IMPORTANCE: Colorectal cancer (CRC) remains a significant cause of morbidity and mortality in the United States.
OBJECTIVE: To systematically review the effectiveness, diagnostic accuracy, and harms of screening for CRC.
DATA SOURCES: Searches of MEDLINE, PubMed, and the Cochrane Central Register of Controlled Trials for relevant studies published from January 1, 2008, through December 31, 2014, with surveillance through February 23, 2016.
STUDY SELECTION: English-language studies conducted in asymptomatic populations at general risk of CRC.
DATA EXTRACTION AND SYNTHESIS: Two reviewers independently appraised the articles and extracted relevant study data from fair- or good-quality studies. Random-effects meta-analyses were conducted.
MAIN OUTCOMES AND MEASURES: Colorectal cancer incidence and mortality, test accuracy in detecting CRC or adenomas, and serious adverse events.
RESULTS: Four pragmatic randomized clinical trials (RCTs) evaluating 1-time or 2-time flexible sigmoidoscopy (n = 458,002) were associated with decreased CRC-specific mortality compared with no screening (incidence rate ratio, 0.73; 95% CI, 0.66-0.82). Five RCTs with multiple rounds of biennial screening with guaiac-based fecal occult blood testing (n = 419,966) showed reduced CRC-specific mortality (relative risk [RR], 0.91; 95% CI, 0.84-0.98, at 19.5 years to RR, 0.78; 95% CI, 0.65-0.93, at 30 years). Seven studies of computed tomographic colonography (CTC) with bowel preparation demonstrated per-person sensitivity and specificity to detect adenomas 6 mm and larger comparable with colonoscopy (sensitivity from 73% [95% CI, 58%-84%] to 98% [95% CI, 91%-100%]; specificity from 89% [95% CI, 84%-93%] to 91% [95% CI, 88%-93%]); variability and imprecision may be due to differences in study designs or CTC protocols. Sensitivity of colonoscopy to detect adenomas 6 mm or larger ranged from 75% (95% CI, 63%-84%) to 93% (95% CI, 88%-96%). On the basis of a single stool specimen, the most commonly evaluated families of fecal immunochemical tests (FITs) demonstrated good sensitivity (range, 73%-88%) and specificity (range, 90%-96%). One study (n = 9989) found that FIT plus stool DNA test had better sensitivity in detecting CRC than FIT alone (92%) but lower specificity (84%). Serious adverse events from colonoscopy in asymptomatic persons included perforations (4/10,000 procedures, 95% CI, 2-5 in 10,000) and major bleeds (8/10,000 procedures, 95% CI, 5-14 in 10,000). Computed tomographic colonography may have harms resulting from low-dose ionizing radiation exposure or identification of extracolonic findings.
CONCLUSIONS AND RELEVANCE: Colonoscopy, flexible sigmoidoscopy, CTC, and stool tests have differing levels of evidence to support their use, ability to detect cancer and precursor lesions, and risk of serious adverse events in average-risk adults. Although CRC screening has a large body of supporting evidence, additional research is still needed.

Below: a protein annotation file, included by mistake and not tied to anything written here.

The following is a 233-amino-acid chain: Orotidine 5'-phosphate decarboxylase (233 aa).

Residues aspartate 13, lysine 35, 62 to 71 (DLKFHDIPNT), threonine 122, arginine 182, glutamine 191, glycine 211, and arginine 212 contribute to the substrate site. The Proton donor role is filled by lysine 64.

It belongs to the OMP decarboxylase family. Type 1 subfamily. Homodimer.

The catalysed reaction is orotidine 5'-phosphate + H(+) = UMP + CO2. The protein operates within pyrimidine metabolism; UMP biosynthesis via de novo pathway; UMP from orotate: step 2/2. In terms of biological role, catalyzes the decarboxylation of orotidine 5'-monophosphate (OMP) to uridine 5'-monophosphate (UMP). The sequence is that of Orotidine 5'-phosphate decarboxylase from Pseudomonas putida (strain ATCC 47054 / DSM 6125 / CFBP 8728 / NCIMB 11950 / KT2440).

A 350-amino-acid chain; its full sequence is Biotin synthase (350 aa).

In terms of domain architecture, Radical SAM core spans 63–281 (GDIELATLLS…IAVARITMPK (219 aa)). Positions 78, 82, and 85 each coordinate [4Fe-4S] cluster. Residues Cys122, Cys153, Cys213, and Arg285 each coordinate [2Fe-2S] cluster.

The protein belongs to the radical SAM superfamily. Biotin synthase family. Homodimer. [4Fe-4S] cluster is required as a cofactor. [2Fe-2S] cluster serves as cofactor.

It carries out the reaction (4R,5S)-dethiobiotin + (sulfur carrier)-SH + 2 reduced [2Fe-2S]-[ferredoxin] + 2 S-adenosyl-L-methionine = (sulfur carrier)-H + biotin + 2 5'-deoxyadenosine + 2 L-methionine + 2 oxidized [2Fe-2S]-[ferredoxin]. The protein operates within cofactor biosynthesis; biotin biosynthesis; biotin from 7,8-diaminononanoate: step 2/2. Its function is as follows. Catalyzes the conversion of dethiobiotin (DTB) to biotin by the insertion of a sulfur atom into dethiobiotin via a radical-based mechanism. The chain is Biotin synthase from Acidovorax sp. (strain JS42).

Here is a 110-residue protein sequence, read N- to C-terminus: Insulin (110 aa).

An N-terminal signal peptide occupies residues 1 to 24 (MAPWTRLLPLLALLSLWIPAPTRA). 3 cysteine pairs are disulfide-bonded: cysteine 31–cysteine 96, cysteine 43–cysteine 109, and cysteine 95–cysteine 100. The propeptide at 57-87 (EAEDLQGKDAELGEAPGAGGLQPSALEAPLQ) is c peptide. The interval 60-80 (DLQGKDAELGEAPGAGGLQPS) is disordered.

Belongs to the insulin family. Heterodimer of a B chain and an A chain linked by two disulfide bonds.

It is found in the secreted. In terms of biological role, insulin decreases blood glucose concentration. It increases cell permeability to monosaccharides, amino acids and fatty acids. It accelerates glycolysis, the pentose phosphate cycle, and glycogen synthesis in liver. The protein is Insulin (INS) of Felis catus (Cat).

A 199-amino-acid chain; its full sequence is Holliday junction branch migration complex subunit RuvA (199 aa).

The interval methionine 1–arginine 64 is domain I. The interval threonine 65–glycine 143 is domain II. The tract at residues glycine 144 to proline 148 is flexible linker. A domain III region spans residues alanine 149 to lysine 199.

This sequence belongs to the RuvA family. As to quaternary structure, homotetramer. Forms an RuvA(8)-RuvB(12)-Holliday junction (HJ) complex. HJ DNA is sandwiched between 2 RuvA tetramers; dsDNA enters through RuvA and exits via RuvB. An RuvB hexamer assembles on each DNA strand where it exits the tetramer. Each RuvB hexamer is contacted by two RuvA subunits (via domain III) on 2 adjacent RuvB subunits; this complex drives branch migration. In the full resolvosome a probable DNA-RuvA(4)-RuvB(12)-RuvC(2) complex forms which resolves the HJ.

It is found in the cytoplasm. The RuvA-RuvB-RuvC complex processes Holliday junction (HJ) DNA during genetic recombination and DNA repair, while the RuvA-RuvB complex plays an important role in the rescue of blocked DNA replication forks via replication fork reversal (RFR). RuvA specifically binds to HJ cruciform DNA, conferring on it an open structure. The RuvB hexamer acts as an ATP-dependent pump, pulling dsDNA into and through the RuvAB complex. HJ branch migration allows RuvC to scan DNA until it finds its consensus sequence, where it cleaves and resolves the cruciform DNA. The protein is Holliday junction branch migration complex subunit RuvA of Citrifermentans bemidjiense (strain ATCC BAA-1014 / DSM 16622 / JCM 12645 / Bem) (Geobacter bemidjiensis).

Screening for Colorectal Cancer: US Preventive Services Task Force Recommendation Statement.
JAMA. 2016; 315(23):2564-75 [PubMed] Related Publications
IMPORTANCE: Colorectal cancer is the second leading cause of cancer death in the United States. In 2016, an estimated 134,000 persons will be diagnosed with the disease, and about 49,000 will die from it. Colorectal cancer is most frequently diagnosed among adults aged 65 to 74 years; the median age at death from colorectal cancer is 68 years.
OBJECTIVE: To update the 2008 US Preventive Services Task Force (USPSTF) recommendation on screening for colorectal cancer.
EVIDENCE REVIEW: The USPSTF reviewed the evidence on the effectiveness of screening with colonoscopy, flexible sigmoidoscopy, computed tomography colonography, the guaiac-based fecal occult blood test, the fecal immunochemical test, the multitargeted stool DNA test, and the methylated SEPT9 DNA test in reducing the incidence of and mortality from colorectal cancer or all-cause mortality; the harms of these screening tests; and the test performance characteristics of these tests for detecting adenomatous polyps, advanced adenomas based on size, or both, as well as colorectal cancer. The USPSTF also commissioned a comparative modeling study to provide information on optimal starting and stopping ages and screening intervals across the different available screening methods.
FINDINGS: The USPSTF concludes with high certainty that screening for colorectal cancer in average-risk, asymptomatic adults aged 50 to 75 years is of substantial net benefit. Multiple screening strategies are available to choose from, with different levels of evidence to support their effectiveness, as well as unique advantages and limitations, although there are no empirical data to demonstrate that any of the reviewed strategies provide a greater net benefit. Screening for colorectal cancer is a substantially underused preventive health strategy in the United States.
CONCLUSIONS AND RECOMMENDATIONS: The USPSTF recommends screening for colorectal cancer starting at age 50 years and continuing until age 75 years (A recommendation). The decision to screen for colorectal cancer in adults aged 76 to 85 years should be an individual one, taking into account the patient's overall health and prior screening history (C recommendation).

Phongkitkarun S, Tohmad U, Larbcharoensub N, et al.
DCE-MRI-Derived Parameters as Predictors of Response to Neo-Adjuvant Chemoradiation Treatment of Rectal Carcinoma.
J Med Assoc Thai. 2016; 99(3):338-47 [PubMed] Related Publications
BACKGROUND: Preoperative combined chemoradiation treatment (CRT) is now accepted as the treatment of choice due to its benefits of decreasing the primary tumor volume and enhancing the sphincter preservation surgery. Determining whether a patient is responding to therapy is crucial for rectal cancer patients who may benefit from prompt treatment modifications.